Noble Group to plan loan backed by in­ven­to­ries

The Pak Banker - - COMPANIES/BOSS -

Noble Group Ltd., the em­bat­tled com­mod­ity trader, is work­ing on its largest ever loan backed by in­ven­to­ries as banks de­mand more se­cu­rity, forc­ing a dra­matic over­haul in the way it bor­rows. The shares dropped.

The Hong Kong-based com­pany is seek­ing $2.5 bil­lion in a so-called bor­row­ing base fa­cil­ity guar­an­teed by oil, with the po­ten­tial to in­crease the fi­nal size to $3.25 bil­lion if com­mod­ity prices rise over the next year, ac­cord­ing to peo­ple fa­mil­iar with the deal who asked not to be named be­cause the talks are pri­vate.

The fi­nanc­ing, al­ready em­ployed by most of Noble's com­peti­tors, sig­nals that banks are still will­ing to sup­port the junk-rated com­modi­ties trader, but they're tight­en­ing the leash by de­mand­ing guar­an­tees. Also, the use of se­cure fi­nanc­ing means ex­ist­ing bond­hold­ers and lenders may see them­selves rel­e­gated in po­ten­tial claims.

"This sug­gests that the com­pany is mov­ing in the right di­rec­tion where they're look­ing to im­prove the credit sit­u­a­tion," Nir­gu­nan Tiruchel­vam, an an­a­lyst at Reli­gare Cap­i­tal Mar­kets in Sin­ga­pore, said by phone. "The com­pany has al­ways main­tained that the in­ven­tory that they carry on their books can be used for fi­nanc­ing be­cause it's equiv­a­lent as cash. If it is the case that they can raise this money, it is a step in the right di­rec­tion and it will be a shot in the arm for the com­pany."

Noble pre­vi­ously re­lied mostly on un­se­cured loans, with just a small $450 mil­lion se­cured loan backed with oil stored in the U.S. This se­cured loan was in­creased to $1.1 bil­lion last year. The new one-year bor­row­ing base fa­cil­ity re­fi­nances the ex­ist­ing bor­row­ing base of $1.1 bil­lion and adds an­other so-called standby let­ter-of-credit fa­cil­ity also worth $1.1 bil­lion, some of the peo­ple said. Mit­subishi UFJ Fi­nan­cial Group is the the lead ar­ranger.

Noble de­clined to com­ment on its bor­row­ing plans.

Noble, which started mar­ket­ing the loans to other lenders in New York this week, is of­fer­ing to pay a rate start­ing at 1.6 per­cent­age points more than the Lon­don in­ter­bank of­fered rate, the same peo­ple said. The mar­gin is the high­est for any one-year loan Noble has raised since at least 2009 and dou­ble the 0.85 per­cent­age point spread Noble paid last year for a smaller se­cured loan. Still, the mar­gins of­fered are the low­est for any com­pany rated BB- in the past year, ac­cord­ing to Bloomberg data.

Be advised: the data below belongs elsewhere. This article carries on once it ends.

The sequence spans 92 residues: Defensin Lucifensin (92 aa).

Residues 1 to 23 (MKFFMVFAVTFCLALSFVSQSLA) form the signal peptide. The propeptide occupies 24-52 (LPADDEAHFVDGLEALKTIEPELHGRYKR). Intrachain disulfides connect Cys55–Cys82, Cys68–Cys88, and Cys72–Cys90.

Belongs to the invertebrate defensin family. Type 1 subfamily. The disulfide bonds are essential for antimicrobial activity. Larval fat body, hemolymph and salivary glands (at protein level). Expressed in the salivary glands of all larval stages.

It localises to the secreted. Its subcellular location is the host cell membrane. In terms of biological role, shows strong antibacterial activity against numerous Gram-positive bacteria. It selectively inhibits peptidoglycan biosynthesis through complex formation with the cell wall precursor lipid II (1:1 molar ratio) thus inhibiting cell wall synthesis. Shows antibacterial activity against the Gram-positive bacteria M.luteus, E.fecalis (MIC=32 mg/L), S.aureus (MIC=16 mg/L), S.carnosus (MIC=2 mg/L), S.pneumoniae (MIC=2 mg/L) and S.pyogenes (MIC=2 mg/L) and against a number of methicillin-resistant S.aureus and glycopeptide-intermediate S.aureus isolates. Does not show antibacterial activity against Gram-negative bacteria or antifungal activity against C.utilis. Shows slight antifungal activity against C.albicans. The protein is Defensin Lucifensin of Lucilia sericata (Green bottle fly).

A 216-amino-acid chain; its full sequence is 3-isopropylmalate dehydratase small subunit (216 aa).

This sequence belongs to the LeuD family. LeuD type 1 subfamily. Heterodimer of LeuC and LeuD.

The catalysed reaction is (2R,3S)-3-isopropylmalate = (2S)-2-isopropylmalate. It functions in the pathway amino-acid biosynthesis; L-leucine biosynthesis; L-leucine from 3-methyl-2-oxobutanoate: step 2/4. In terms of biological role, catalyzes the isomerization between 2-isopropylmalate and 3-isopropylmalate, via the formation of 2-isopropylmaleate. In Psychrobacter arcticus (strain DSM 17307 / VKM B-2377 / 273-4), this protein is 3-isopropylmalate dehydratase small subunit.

At the same time, Noble is still seek­ing to re­fi­nance a $1.2 bil­lion re­volv­ing credit fa­cil­ity, ac­cord­ing to peo­ple fa­mil­iar with the talks.

Its shares dropped as much as 8.9 per­cent to 41 Sin­ga­pore cents be­fore trad­ing at 43.5 cents at 9:53 a.m. lo­cal time on Wed­nes­day. Prices rose to a near 3-month high of 47.5 Sin­ga­pore cents on Tues­day, from a low of 26.6 cents in mid-Jan­uary. The price of its notes due 2018 was 60.3 cents on Wed­nes­day, up from a low of 41 cents in Jan­uary, in part helped by the re­fi­nance plans but also by a re­cov­ery in oil, iron ore and other com­modi­ties prices.

Noble Chief Ex­ec­u­tive Of­fi­cer Yusuf Alireza needs to re­fi­nance loan fa­cil­i­ties be­fore they ex­pire be­tween mid-April and the end of this year. Dis­cus­sions with banks are "well ad­vanced," he said on Feb. 25, as the com­pany posted its first an­nual loss since 1998.

The com­pany's shares were ham­mered in 2015 af­ter its ac­count­ing prac­tices, in­clud­ing how it val­ues long-term con­tracts, were crit­i­cized by the anony­mous group Ice­berg Re­search.

Ray Choy, re­gional head of fixed in­come and cur­rency re­search in Kuala Lumpur at RHB Re­search In­sti­tute, said that the re­cov­ery in com­mod­ity prices was the main fac­tor be­hind the rally in Noble's bonds.

"While re­fi­nanc­ing could oc­cur due to good ac­cess to cap­i­tal mar­kets, the credit fun­da­men­tals of Noble still war­rant some cau­tion," he said.

Noble Group is among the few com­mod­ity traders -- in­clud­ing larger com­peti­tors Glen­core Plc and Vi­tol Group BV -- that still fi­nances it­self via un­se­cured loans, with­out pledg­ing col­lat­eral, in­stead re­ly­ing on its cred­it­wor­thi­ness. Other trad­ing houses, in­clud­ing Trafigura Group Pte, raise credit by pledg­ing col­lat­eral such as cop­per and oil stocks.

The com­pany has been un­der pres­sure from banks to shift its fi­nanc­ing to se­cured fi­nanc­ing, par­tic­u­larly af­ter Stan­dard & Poor's and Moody's In­vestors Ser­vice cut the com­pany's debt rat­ing in De­cem­ber. For the lenders, a move to se­cured fi­nance also has some ad­van­tages. Un­der the Basel III rules put in place af­ter the 2008 fi­nan­cial cri­sis, banks have to set aside far more cap­i­tal for un­se­cured fi­nance than for se­cured loans.

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